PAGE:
The movie begins with a visible-light picture of the southern region of our Milky Way galaxy then slowly zooms into the area imaged by NASA's Spitzer Space telescope. The dust pillars are fewer and appear dark in the visible-light view because the dust is soaking up visible light. Spitzer's infrared detectors cut through this dust, allowing it to see the heat from warm, embedded star embryos, as well as deeper, more buried pillars.
The false-color image taken by Spitzer shows the "South Pillar" region of the star-forming region called the Carina Nebula. Like cracking open a watermelon and finding its seeds, the infrared telescope "busted open" this murky cloud to reveal star embryos (yellow or white) tucked inside finger-like pillars of thick dust (pink). Hot gases are green and foreground stars are blue. Not all of the newfound star embryos can be easily spotted.
Eta Carinae is a behemoth of a star, with more than 100 times the mass of our Sun. It is so massive that it can barely hold itself together. Over the years, it has brightened and faded as material has shot away from its surface. Some astronomers think Eta Carinae might die in a supernova blast within our lifetime.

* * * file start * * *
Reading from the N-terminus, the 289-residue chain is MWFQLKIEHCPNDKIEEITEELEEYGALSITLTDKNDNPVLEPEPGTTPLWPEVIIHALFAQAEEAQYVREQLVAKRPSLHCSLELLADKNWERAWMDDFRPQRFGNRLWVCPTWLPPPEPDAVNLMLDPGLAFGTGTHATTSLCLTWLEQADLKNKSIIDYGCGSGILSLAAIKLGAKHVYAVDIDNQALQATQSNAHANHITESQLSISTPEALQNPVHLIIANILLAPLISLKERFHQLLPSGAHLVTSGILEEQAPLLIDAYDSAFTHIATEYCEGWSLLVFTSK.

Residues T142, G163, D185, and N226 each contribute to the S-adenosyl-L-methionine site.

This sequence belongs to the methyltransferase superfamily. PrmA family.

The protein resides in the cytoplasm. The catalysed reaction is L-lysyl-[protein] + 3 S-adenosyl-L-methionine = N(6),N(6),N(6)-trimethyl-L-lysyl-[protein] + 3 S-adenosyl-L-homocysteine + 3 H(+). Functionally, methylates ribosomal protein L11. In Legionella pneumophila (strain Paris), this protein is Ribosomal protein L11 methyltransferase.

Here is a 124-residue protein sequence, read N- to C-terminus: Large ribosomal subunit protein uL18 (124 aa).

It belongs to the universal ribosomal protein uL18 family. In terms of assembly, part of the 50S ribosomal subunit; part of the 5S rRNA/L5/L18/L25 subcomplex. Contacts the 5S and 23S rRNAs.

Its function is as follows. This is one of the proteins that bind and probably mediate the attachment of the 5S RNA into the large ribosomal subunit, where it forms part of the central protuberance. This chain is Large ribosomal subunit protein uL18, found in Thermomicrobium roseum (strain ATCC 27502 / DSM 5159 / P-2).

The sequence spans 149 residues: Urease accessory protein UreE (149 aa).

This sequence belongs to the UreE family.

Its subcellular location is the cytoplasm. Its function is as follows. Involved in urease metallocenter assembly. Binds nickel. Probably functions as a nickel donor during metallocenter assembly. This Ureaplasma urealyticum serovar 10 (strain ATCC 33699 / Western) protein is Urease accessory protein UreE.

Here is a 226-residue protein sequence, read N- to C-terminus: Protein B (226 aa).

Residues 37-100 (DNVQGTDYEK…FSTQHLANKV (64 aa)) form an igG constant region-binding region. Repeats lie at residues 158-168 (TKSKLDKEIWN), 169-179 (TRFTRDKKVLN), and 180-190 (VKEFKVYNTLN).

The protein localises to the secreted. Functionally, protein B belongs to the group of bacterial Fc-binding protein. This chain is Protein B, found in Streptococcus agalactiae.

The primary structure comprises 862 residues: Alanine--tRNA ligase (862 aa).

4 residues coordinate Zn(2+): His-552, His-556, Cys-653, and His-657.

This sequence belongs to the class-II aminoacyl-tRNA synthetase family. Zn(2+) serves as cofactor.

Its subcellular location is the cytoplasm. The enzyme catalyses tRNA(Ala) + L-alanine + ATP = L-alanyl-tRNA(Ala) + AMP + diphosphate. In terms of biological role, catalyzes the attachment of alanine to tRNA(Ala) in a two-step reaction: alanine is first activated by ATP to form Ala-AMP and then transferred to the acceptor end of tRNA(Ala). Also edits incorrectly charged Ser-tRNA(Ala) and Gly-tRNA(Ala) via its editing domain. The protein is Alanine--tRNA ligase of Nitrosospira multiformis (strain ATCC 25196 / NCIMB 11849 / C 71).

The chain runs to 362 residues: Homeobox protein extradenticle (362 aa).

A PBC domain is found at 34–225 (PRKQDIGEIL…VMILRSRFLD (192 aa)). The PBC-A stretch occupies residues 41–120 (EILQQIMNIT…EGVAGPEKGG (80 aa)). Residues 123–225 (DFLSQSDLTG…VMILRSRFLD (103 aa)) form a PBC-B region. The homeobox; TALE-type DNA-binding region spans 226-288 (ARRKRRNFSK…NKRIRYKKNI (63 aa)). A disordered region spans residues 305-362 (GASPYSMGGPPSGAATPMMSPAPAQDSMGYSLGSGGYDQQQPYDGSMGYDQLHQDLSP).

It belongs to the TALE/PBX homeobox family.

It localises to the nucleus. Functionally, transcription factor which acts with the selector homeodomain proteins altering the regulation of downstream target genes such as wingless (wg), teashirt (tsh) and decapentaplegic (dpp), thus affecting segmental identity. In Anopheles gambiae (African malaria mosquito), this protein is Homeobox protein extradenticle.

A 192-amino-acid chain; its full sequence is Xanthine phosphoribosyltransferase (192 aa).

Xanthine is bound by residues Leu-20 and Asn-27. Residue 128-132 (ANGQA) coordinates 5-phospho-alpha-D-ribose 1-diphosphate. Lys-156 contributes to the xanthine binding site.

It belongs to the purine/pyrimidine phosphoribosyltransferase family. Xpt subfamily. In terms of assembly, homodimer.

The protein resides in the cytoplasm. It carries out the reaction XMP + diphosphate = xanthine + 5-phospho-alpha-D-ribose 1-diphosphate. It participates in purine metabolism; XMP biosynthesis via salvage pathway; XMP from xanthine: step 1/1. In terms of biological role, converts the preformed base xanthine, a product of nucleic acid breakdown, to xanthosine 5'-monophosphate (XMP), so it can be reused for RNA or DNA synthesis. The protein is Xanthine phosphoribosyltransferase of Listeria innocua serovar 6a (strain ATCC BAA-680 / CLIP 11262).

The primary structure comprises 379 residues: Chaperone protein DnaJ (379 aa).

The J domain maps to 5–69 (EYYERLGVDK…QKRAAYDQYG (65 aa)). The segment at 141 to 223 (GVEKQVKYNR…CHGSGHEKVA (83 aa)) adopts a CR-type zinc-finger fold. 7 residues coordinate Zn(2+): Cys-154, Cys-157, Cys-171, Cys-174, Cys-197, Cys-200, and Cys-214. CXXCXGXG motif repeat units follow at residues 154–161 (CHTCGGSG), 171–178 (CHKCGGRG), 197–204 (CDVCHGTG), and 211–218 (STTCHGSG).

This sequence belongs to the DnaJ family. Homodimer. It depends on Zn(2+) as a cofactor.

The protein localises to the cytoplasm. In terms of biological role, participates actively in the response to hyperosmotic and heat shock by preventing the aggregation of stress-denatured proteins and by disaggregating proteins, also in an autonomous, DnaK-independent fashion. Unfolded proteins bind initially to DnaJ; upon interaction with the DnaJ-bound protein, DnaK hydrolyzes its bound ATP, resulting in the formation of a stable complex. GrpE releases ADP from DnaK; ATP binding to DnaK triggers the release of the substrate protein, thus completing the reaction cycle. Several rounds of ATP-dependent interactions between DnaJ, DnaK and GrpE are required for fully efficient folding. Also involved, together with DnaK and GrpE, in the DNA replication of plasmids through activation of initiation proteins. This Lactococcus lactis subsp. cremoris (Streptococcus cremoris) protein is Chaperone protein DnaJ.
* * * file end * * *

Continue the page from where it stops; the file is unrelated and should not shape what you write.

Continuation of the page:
Eta Carinae's home, the Carina Nebula, is located in the southern portion of our Milky Way galaxy, 10,000 light-years from Earth. This colossal cloud of gas and dust stretches across 200 light-years of space. Though it is dominated by Eta Carinae, it also houses the star's slightly less massive siblings, in addition to the younger generations of stars.
The Spitzer image was taken by the infrared array camera on the telescope. It is a three-color composite of invisible light, showing emissions from wavelengths of 3.6 microns (blue), 4.5 microns (green), 5.8 microns (orange), and 8.0 microns (red).
The visible-light picture is from the National Optical Astronomy Observatory.
Video Credit: NASA/JPL-Caltech/R. Hurt (SSC/Caltech)
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